2. In a structure as defined in claim 1, a bezel providing a part of said head assembly and having an inner surface formed with an outwardly extending groove, a wire within said groove and passing through openings in said lugs to provide pivots for the latter and said bezel being formed with slots for the accommodation of said lugs.

References Cited by the Examiner UNITED STATES PATENTS 955,355 4/1910 Preston et al. 233-29 1,303,203 5/1910 Hughes et al. 233-21 1,709,939 4/ 1929 Hewitt 233-20 2,883,103 4/1959 Whitehead et al 233-27 3,133,882 5/1964 Mitchell et al. 233-26 FOREIGN PATENTS 1,250,997 12/ 1960 France. 1,260,968 4/ 1961 France.

M. CARY NELSON, Primary Examiner.

H. T. KLINKSIEK, Assistant Examiner.

Patent Citations
Cited PatentFiling datePublication dateApplicantTitle
US955355 *Sep 8, 1906Apr 19, 1910William A PrestonCentrifugal separator.
US1303203 *Oct 9, 1914May 6, 1919 Liam owen tea
US1709939 *Apr 7, 1923Apr 23, 1929Edward R HewittApparatus for centrifugal purifying of metals and the like
US2883103 *Mar 9, 1953Apr 21, 1959Technicon International LtdCentrifuge apparatus and method
US3133882 *Jul 21, 1961May 19, 1964Internat Equipment CompanyCentrifuges with retainers, retainers, and bottle stoppers for use therewith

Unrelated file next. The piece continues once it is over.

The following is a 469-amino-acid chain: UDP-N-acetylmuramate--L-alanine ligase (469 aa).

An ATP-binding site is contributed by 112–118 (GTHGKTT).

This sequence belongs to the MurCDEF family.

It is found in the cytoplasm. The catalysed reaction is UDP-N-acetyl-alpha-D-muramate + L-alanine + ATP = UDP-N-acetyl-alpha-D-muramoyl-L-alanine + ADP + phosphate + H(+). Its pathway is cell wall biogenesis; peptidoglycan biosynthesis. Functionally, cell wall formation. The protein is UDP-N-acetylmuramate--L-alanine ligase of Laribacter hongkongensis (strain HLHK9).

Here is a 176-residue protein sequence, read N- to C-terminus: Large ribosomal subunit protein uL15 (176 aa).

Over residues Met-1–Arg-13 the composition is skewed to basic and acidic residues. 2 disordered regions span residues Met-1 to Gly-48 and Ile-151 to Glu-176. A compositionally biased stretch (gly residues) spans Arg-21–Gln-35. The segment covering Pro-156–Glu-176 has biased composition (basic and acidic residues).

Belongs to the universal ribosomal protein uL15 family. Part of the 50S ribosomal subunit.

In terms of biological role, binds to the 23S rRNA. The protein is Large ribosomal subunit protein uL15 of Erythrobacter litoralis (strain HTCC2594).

FR1250997A * Title not available
FR1260968A * Title not available
Referenced by
Citing PatentFiling datePublication dateApplicantTitle
US4347971 *Feb 26, 1981Sep 7, 1982Joy Manufacturing CompanyCentrifuge apparatus
US4392846 *May 18, 1981Jul 12, 1983Joy Manufacturing CompanyCentrifuge apparatus
US4432748 *May 15, 1978Feb 21, 1984Joy Manufacturing CompanyCentrifuge apparatus and method of operating a centrifuge
US5312319 *Jun 23, 1993May 17, 1994Cobe Laboratories, Inc.Centrifuge having a single swing arm for retaining a stator tube
Classifications
U.S. Classification494/43, 292/44
International ClassificationB04B1/00, B04B11/06, B04B11/04, B04B11/00, G01N33/49, B04B5/00, B04B5/04
Cooperative ClassificationB04B11/04, B04B11/06, B04B1/00, B04B5/0428, B04B5/00, G01N33/491
European ClassificationB04B5/00, B04B1/00, B04B11/04, G01N33/49C, B04B5/04B4, B04B11/06